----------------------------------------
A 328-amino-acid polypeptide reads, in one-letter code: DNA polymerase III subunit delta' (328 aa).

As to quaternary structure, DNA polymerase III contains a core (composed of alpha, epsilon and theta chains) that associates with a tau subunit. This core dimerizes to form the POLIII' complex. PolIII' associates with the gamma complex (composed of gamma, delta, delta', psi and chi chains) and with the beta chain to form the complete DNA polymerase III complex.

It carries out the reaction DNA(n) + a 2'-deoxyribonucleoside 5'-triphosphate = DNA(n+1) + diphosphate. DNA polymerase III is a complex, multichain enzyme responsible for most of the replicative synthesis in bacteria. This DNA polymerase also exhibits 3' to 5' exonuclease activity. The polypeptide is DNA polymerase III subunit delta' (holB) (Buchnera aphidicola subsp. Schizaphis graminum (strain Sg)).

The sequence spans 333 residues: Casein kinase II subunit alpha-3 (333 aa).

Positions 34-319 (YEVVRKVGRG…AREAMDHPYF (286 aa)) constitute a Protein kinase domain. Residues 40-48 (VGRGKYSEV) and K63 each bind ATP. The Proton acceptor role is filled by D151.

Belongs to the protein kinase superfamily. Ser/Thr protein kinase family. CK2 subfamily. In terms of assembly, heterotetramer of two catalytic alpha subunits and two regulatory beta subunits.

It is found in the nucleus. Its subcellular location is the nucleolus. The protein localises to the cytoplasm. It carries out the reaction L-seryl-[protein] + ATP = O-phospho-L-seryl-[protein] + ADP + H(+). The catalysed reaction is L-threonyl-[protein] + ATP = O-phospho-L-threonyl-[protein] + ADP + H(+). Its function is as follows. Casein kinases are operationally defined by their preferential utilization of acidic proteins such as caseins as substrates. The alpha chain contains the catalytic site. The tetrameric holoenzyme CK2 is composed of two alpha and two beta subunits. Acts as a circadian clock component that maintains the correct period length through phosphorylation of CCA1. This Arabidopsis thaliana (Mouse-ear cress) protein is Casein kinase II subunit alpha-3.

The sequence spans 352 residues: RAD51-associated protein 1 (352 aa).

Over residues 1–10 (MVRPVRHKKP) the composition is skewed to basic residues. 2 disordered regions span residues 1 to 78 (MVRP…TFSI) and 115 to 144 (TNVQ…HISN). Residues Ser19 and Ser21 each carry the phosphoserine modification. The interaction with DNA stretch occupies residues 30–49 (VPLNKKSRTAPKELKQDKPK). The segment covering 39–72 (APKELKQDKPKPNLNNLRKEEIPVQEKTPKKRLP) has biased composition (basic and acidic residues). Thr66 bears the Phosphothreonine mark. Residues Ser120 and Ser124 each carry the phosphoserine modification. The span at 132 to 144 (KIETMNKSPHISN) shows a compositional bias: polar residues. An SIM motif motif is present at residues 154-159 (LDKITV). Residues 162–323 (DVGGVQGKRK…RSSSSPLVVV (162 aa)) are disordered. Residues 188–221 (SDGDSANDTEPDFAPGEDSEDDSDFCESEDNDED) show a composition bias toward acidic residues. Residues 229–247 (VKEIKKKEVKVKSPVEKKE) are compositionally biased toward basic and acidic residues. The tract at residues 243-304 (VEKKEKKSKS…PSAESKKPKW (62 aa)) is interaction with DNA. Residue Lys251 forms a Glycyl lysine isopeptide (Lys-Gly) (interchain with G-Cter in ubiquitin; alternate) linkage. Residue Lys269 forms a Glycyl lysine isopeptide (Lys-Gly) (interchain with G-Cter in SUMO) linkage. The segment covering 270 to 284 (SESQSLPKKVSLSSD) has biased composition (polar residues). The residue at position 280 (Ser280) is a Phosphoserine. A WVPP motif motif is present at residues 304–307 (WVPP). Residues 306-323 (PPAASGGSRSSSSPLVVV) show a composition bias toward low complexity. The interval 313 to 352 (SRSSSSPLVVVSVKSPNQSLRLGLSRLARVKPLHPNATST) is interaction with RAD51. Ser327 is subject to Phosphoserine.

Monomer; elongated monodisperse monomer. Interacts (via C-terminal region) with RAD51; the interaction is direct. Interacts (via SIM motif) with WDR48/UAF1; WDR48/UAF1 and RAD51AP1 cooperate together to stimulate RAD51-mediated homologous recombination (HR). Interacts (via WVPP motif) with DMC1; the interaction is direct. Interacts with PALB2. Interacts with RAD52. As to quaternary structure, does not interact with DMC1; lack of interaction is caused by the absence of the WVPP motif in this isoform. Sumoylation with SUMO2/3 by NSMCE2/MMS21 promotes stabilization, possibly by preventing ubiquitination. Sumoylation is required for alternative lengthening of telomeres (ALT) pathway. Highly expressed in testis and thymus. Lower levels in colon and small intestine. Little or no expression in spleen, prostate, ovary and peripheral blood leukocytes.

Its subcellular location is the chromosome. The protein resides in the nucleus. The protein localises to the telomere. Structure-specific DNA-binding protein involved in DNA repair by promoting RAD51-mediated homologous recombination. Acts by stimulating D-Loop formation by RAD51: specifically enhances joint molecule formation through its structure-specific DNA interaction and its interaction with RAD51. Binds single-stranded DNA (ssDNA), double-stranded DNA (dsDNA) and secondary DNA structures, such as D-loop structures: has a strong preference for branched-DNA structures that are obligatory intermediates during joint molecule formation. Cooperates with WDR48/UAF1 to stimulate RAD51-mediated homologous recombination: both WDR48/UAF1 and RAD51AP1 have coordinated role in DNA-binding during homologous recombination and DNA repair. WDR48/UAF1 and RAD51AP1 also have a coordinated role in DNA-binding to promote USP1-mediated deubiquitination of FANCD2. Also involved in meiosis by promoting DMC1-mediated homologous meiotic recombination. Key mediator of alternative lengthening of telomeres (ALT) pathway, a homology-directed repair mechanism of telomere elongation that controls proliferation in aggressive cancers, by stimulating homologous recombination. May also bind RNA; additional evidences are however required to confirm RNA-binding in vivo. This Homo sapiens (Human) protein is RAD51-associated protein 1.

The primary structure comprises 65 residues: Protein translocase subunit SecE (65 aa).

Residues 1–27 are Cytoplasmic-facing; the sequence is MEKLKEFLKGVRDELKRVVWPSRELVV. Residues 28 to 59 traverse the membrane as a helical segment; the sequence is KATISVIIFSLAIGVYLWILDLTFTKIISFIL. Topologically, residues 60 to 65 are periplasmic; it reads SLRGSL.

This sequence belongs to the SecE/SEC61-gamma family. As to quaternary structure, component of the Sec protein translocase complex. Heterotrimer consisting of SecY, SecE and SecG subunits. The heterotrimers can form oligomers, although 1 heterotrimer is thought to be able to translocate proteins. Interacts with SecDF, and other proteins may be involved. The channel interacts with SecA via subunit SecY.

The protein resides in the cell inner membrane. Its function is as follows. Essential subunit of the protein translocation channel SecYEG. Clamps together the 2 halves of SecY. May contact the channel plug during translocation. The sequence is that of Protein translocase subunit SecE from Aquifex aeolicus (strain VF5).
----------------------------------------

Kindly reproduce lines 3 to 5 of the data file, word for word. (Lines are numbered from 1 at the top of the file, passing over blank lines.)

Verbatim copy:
It carries out the reaction DNA(n) + a 2'-deoxyribonucleoside 5'-triphosphate = DNA(n+1) + diphosphate. DNA polymerase III is a complex, multichain enzyme responsible for most of the replicative synthesis in bacteria. This DNA polymerase also exhibits 3' to 5' exonuclease activity. The polypeptide is DNA polymerase III subunit delta' (holB) (Buchnera aphidicola subsp. Schizaphis graminum (strain Sg)).

The sequence spans 333 residues: Casein kinase II subunit alpha-3 (333 aa).

Positions 34-319 (YEVVRKVGRG…AREAMDHPYF (286 aa)) constitute a Protein kinase domain. Residues 40-48 (VGRGKYSEV) and K63 each bind ATP. The Proton acceptor role is filled by D151.